Most Malay and Peranakan-style kueh are notoriously difficult to make, but there is one kueh that’s particularly forgiving to the cook. Kueh bingka ubi (‘bingka ubi’ means tapioca in Malay), is made by both the Malays and Nonyas, and is almost ridiculously easy to make. It requires little more than assembling the ingredients, stirring it all up in a bowl, and pouring into a baking tin. In the case of this pandan-imbued version, the reward is kueh that has a rich, chewy mochi-like bite and a heady pandan aroma.
The most difficult parts of the recipe are finding grated tapioca and making the pandan juice. Your best bets for grated tapioca are the vegetable stores at wet markets — usually the ones that sell fresh grated coconut. If you can’t find it, then you’ll have to grate it yourself.
The good news is raw tapioca keeps well in the fridge, so you can break up the work: grate the tapioca one day, keep it in the fridge, then make the kueh the next day. The same goes for the pandan juice. It’s best to use fresh pandan juice rather than artificial extract — the flavour of the fresh stuff is simply superior and it lends a pretty jade hue to the kueh.
As for the coconut milk, we found little difference between using the freshly squeezed or pasteurised stuff. So save yourself the elbow grease and use good coconut milk from a packet, which can be found in the refrigerator section of the supermarket.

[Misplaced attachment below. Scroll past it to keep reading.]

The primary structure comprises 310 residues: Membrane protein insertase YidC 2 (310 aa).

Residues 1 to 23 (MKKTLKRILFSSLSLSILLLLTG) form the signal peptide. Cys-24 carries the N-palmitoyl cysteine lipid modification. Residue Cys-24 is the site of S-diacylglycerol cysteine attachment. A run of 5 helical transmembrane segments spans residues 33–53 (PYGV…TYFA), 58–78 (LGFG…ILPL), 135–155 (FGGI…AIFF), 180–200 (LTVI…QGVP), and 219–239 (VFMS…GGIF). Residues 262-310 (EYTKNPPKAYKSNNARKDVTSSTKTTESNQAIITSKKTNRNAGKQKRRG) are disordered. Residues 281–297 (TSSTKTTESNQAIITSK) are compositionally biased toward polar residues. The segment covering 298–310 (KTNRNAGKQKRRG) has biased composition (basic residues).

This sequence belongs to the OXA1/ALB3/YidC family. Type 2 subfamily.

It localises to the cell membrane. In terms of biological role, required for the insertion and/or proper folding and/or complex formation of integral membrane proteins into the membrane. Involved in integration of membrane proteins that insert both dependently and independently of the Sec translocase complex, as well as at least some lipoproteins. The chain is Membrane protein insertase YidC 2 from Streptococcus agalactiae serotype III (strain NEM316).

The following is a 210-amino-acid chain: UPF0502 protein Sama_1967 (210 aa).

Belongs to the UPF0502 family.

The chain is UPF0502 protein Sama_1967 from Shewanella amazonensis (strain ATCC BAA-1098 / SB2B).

Lastly, kueh bingka doesn’t keep well, so should you find yourself with leftovers, store it in the fridge for up to two days, but bring to room temperature or warm it up before eating.
Pandan Kueh Bingka Ubi
Makes a 23cm - 25cm square kueh
2 eggs (60g - 65g each)
280g sugar a small pinch of salt
1 tsp corn flour
1kg grated raw tapioca/cassava
60 ml fresh pandan juice*
375 ml coconut milk
65 ml water
1 tbsp butter, melted and cooled
Line the base of a 23cm - 25cm square cake tin with parchment paper.
Pre-heat oven to 190°C.
In a large bowl, mix eggs, sugar, salt, corn flour and tapioca with a wooden spoon until combined.
Pour the pandan juice, coconut milk, water and melted butter into the tapioca mixture. Stir till well-combined.
Pour the batter into the cake tin and give it a stir if you see liquid pooling around the edges. It means you haven’t mixed the batter well enough.
Bake for about 75 minutes, or until the surface is golden and crusty and a sharp knife inserted to the centre of the kueh emerges clean.
Remove from the oven and leave the kueh in its tin, placed on a cooling rack, for about 30 to 45 minutes.
Run a sharp knife around the sides of the kueh and unmould from the tin. Leave the kueh on the wire rack until completely cool, about 1.5 hours.
Best eaten on the day it’s made. Store leftovers in the fridge for up to two days. The kueh will harden when cold, so heat it in the microwave for 30 seconds to bring it to room temperature.
*To make pandan juice, cut 20 pandan leaves into 2cm pieces and place in a blender with 150ml water. Blitz for about 1 min, then strain the pandan pulp through a muslin cloth or fine strainer. If using strainer, use the back of a spoon to press down on the pandan pulp to get every last drop of juice. Discard pulp and use the juice accordingly. Can be made three days ahead and stored in the fridge, covered.